The Pit, London EC2
Opened 20 January, 2009

Call me conservative, but whilst creativity and inventiveness are all very well, I had always understood that the fundamental thing about juggling is not dropping stuff. Martin Schwietzke does not seem to agree; during the 60 minutes of the performance of L’Écume de l’Air which I saw, at least 30 balls hit the floor (yes, I’m afraid I counted), and despite the smooth assurance of Schwietzke’s manner as he simply replenished his supply from a basket by his side, it became apparent early on that virtually none of those was being jettisoned intentionally.
Schwietzke is self-taught, which may explain some of the idiosyncrasies of his juggling. He seems more comfortable with even numbers of objects than with odd; this is not an imaginary distinction, as the periodicity and the patterns formed in air differ radically between odd and even. Much of his basic three-ball work looks suspiciously like sneaky two-plus-one variations, and when the numbers rise he appears readier to work with six balls than five, even though at my performance he executed the latter flawlessly whereas the sixer routine took several attempts as balls thudded down (and always in pairs: when he missed one, he would discard a second to return to a familiar four-ball set-up).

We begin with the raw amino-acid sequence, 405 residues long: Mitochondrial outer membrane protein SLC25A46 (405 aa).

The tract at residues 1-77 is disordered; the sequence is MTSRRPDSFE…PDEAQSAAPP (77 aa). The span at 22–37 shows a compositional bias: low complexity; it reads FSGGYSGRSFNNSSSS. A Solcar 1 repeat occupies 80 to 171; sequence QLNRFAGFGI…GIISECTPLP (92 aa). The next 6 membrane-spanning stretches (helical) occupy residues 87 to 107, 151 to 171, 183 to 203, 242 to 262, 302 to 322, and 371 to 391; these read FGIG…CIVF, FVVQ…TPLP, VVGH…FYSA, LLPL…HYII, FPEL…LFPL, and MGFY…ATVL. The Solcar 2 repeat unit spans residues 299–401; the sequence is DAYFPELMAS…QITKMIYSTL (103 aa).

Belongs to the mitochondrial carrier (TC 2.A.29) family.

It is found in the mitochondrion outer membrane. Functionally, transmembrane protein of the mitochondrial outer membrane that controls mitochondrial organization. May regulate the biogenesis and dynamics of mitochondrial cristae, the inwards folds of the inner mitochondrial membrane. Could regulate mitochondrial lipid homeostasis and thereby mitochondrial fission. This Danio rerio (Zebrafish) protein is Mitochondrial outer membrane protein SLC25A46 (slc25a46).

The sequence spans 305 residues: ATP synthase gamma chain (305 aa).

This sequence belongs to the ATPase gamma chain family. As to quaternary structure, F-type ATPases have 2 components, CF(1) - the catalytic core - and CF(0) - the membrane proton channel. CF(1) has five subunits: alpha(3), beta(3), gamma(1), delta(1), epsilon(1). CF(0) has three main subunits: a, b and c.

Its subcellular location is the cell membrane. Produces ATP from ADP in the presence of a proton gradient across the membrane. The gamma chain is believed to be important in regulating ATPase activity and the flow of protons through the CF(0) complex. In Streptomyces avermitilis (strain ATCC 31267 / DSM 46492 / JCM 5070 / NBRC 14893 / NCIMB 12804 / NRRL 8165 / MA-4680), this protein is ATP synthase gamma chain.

There is invention in his routines. As well as the basic tossing-and-catching, he engages in much of the more gymnastic side of juggling, rolling balls around his body, launching and cradling them not just in his hands but in the crooks of his elbows and neck, in cups strapped to his knees and in the ones provided by nature, his ears. And in Les Apostrophés he has teamed up with double bassist Michel Bismut, who accompanies his routines by bowing, plucking and percussively slapping his bass and by whistling and vocalise. Bismut is attentive, shaping his instrumental phrasing to fit Schwietzke’s dynamics, and even improvising a diminuendo as one dropped ball rolled away.
But in the end it cannot be pretended that Les Apostrophés are a double-act: they are Schwietzke and an accompanist. And Schwietzke is not that hot. One fairly basic ingredient of juggling is variety of objects juggled; apart from a rod/hoop/balloon coda which again is more about grace than dexterity, forgive me but the work here is all balls.

Written for the Financial Times.

Copyright © Ian Shuttleworth; all rights reserved.

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